The Middle East’s banks and financial regulators have been slower to adopt bitcoin than Europe and the United States. The crypto market in the Middle East was still in its infancy prior to the outbreak. However, after two years of rapid development, 2022 will be the year when the growing excitement about cryptocurrency’s potential converts into industry leadership.
Rising signals are seen throughout the Middle East that cryptocurrencies are moving from a nascent concept to an everyday part of life during the last 12 months. BitOasis, CoinMENA, and Yoshi Markets are among the bitcoin exchanges that have raised funds. The recent news out of Bahrain about Rain, the region’s first Sharia-compliant cryptocurrency network, is one of the clearest signals that crypto is about to take off.
Al Waha partner funds VentureSouq and Middle East Venture Partners, as well as 500 Startups, backed the exchange, which raised $110 million in a Series B investment led by Kleiner Perkins and Paradigm, the world’s largest crypto fund. The round is one of the largest in the Middle East and North Africa for any business, and it sets the tone for what’s to come in the region’s crypto industry.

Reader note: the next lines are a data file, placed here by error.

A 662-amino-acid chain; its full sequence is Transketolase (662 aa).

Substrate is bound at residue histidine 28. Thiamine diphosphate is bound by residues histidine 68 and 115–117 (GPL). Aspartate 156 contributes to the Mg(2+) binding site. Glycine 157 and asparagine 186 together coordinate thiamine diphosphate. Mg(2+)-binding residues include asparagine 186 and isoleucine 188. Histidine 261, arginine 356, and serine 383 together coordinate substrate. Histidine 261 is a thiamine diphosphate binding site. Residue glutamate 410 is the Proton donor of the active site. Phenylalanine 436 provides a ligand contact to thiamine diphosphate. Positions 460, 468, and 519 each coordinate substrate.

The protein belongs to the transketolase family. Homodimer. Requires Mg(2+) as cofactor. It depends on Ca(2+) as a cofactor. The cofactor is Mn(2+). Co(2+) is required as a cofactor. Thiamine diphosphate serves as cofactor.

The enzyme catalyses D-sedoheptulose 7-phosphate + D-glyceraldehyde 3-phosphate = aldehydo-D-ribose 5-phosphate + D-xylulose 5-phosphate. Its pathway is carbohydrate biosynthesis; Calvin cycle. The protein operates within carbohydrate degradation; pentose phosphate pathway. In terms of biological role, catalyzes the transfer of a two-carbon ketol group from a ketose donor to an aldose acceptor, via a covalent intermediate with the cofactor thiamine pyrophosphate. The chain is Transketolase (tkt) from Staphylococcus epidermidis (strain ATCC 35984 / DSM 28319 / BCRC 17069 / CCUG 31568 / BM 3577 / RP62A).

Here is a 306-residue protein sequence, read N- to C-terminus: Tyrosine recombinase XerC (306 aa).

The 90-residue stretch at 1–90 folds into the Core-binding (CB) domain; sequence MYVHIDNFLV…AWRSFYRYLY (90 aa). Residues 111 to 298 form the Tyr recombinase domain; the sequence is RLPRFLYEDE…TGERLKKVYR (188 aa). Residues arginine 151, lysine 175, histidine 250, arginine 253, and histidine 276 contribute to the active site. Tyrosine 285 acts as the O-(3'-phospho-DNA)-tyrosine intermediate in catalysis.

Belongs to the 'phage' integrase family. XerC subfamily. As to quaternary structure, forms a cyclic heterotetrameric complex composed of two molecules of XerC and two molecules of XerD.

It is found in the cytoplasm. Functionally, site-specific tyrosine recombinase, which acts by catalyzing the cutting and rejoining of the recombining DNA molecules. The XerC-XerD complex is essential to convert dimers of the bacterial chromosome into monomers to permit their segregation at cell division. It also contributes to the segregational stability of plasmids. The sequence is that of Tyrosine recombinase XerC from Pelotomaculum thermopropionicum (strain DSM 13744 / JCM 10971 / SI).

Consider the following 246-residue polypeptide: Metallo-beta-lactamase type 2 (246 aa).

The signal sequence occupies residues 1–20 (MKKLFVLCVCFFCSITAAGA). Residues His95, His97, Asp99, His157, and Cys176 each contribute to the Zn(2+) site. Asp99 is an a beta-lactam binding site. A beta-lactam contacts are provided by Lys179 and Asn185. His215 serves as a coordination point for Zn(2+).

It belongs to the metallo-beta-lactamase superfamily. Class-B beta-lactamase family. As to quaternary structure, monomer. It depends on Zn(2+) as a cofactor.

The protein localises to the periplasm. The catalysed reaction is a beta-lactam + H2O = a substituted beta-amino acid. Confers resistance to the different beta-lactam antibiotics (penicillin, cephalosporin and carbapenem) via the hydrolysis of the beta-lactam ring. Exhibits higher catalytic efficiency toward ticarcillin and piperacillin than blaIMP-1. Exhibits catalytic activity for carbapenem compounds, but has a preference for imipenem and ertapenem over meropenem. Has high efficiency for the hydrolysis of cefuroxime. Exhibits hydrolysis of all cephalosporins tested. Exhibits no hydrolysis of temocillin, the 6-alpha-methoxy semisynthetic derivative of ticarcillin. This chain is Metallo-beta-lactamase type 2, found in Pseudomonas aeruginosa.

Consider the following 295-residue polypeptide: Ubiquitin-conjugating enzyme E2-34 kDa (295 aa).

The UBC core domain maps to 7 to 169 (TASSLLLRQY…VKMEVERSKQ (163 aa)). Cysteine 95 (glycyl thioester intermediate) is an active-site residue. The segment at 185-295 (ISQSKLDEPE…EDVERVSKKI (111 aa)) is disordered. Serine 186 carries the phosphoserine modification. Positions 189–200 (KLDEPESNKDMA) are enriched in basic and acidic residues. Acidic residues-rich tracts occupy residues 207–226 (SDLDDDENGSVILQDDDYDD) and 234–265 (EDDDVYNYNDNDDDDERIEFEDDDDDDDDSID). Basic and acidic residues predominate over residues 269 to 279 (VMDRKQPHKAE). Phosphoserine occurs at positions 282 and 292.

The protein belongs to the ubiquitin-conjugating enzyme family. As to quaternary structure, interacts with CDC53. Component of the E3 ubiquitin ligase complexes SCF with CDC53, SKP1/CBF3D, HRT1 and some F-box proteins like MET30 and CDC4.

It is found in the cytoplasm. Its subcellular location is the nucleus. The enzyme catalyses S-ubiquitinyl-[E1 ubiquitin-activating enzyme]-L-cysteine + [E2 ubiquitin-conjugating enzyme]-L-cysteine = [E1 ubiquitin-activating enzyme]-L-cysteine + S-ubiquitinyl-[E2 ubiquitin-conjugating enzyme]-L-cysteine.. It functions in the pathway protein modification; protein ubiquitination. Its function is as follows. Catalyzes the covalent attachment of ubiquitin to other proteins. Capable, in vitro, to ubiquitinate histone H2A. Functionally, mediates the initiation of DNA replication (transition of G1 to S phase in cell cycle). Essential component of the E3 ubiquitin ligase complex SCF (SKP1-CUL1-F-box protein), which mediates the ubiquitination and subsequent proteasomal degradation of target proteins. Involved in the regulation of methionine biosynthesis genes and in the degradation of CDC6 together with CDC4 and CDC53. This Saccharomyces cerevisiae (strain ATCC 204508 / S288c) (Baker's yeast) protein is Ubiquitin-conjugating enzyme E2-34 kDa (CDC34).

Bahrain, in particular, is already a fintech leader in the GCC region. In fact, the industry is growing at a 30 percent compound annual growth rate. Flexible regulatory frameworks and rapid digital transformation, as well as a high desire for financial sector innovation, are among the reasons leading to the region’s emergence as a fintech powerhouse, where technologies like open banking and bitcoin may thrive.
As countries acknowledge and begin to push the shift to digital transactions, cryptocurrency is attracting greater investment and support from traditional businesses in the Middle East financial system. The current restrictions encourage the formation of crypto clusters, which could have a snowball effect on the use of digital currencies.
The government of the United Arab Emirates has set up a separate crypto zone at the Dubai World Trade Centre (DWTC) where cryptocurrencies and other virtual assets are controlled. Binance also struck a contract to build a new industry cluster dedicated to digital innovation and cryptocurrencies in the UAE, while FTX Exchange, one of the world’s largest exchanges, was recently awarded a licence to operate in the UAE. The exchange was also recognised by Bahrain’s national bank, marking the first regulatory approval for a Binance firm in the Middle East.
Saudi Arabia is pitching itself as a potential centre for emerging cryptocurrencies as part of a campaign to embrace digital transactions as part of its efforts to diversify the economy. Last year, the Saudi Arabian Monetary Agency (SAMA) declared that it would introduce an open banking policy, resulting in enhanced competition and openness in financial transaction data.